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ERIC Number: EJ1079615
Record Type: Journal
Publication Date: 2015-Oct
Pages: 12
Abstractor: As Provided
Reference Count: N/A
ISBN: N/A
ISSN: ISSN-0161-1461
The Ability of Children with Language Impairment to Dissemble Emotions in Hypothetical Scenarios and Natural Situations
Brinton, Bonnie; Fujiki, Martin; Hurst, Noel Quist; Jones, Emily Rowberry; Spackman, Matthew P.
Language, Speech, and Hearing Services in Schools, v46 n4 p325-336 Oct 2015
Purpose: This study examined the ability of children with language impairment (LI) to dissemble (hide) emotional reactions when socially appropriate to do so. Method: Twenty-two children with LI and their typically developing peers (7;1-10;11 [years;months]) participated in two tasks. First, participants were presented with hypothetical scenarios in which the main character was exposed to situations that would require dissembling an emotional reaction for social purposes (e.g., receiving a disappointing gift from a grandparent). In the second task, children were presented with four naturally occurring opportunities to dissemble emotion (e.g., receiving a disappointing reward for taking part in the study). Results: Although the ability to dissemble emotion was still emerging in children in both groups, typically developing children judged that dissemblance was appropriate significantly more often than did children with LI in the hypothetical scenarios. In naturalistic scenarios, there was little difference between groups in low-cost scenarios (those in which the child had nothing to lose by hiding emotion). In the high-cost scenario (hiding emotion meant accepting a disappointing prize), more typically developing children concealed their disappointment than did children with LI. These differences neared statistical significance (p = .058). Conclusion: Children with typically developing language showed a greater ability to dissemble in hypothetical scenarios. In naturalistic scenarios, performance was more nuanced. In low-cost scenarios, there was little difference between groups. In the high-cost scenario, typically developing children tended to dissemble more often than did children with LI.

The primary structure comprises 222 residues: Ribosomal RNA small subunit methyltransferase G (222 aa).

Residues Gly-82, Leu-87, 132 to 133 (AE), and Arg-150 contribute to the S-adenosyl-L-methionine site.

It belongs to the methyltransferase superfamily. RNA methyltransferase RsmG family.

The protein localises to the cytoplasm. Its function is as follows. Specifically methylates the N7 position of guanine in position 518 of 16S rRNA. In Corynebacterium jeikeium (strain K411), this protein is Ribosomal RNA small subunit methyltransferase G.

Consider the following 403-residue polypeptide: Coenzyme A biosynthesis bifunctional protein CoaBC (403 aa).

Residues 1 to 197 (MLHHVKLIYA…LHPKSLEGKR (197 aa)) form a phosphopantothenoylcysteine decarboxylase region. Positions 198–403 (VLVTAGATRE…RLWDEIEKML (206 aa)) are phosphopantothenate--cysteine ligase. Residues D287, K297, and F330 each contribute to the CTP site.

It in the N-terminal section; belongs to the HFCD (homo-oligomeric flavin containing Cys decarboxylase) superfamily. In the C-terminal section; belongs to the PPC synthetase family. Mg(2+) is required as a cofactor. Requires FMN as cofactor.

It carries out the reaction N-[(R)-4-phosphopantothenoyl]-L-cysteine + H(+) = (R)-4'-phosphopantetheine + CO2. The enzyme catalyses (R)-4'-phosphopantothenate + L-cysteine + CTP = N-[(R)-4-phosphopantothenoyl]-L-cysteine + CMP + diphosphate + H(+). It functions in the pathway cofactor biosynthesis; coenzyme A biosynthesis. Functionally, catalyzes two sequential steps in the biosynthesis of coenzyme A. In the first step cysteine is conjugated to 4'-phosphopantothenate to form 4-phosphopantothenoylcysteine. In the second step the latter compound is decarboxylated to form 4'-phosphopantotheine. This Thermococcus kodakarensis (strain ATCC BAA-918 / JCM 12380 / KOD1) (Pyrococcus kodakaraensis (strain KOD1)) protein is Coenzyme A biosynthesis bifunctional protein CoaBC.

American Speech-Language-Hearing Association (ASHA). 10801 Rockville Pike, Rockville, MD 20852. Tel: 800-638-8255; Fax: 301-571-0457; e-mail: subscribe@asha.org; Web site: http://lshss.asha.org/
Publication Type: Journal Articles; Reports - Research
Education Level: N/A
Audience: N/A
Language: English
Sponsor: N/A
Authoring Institution: N/A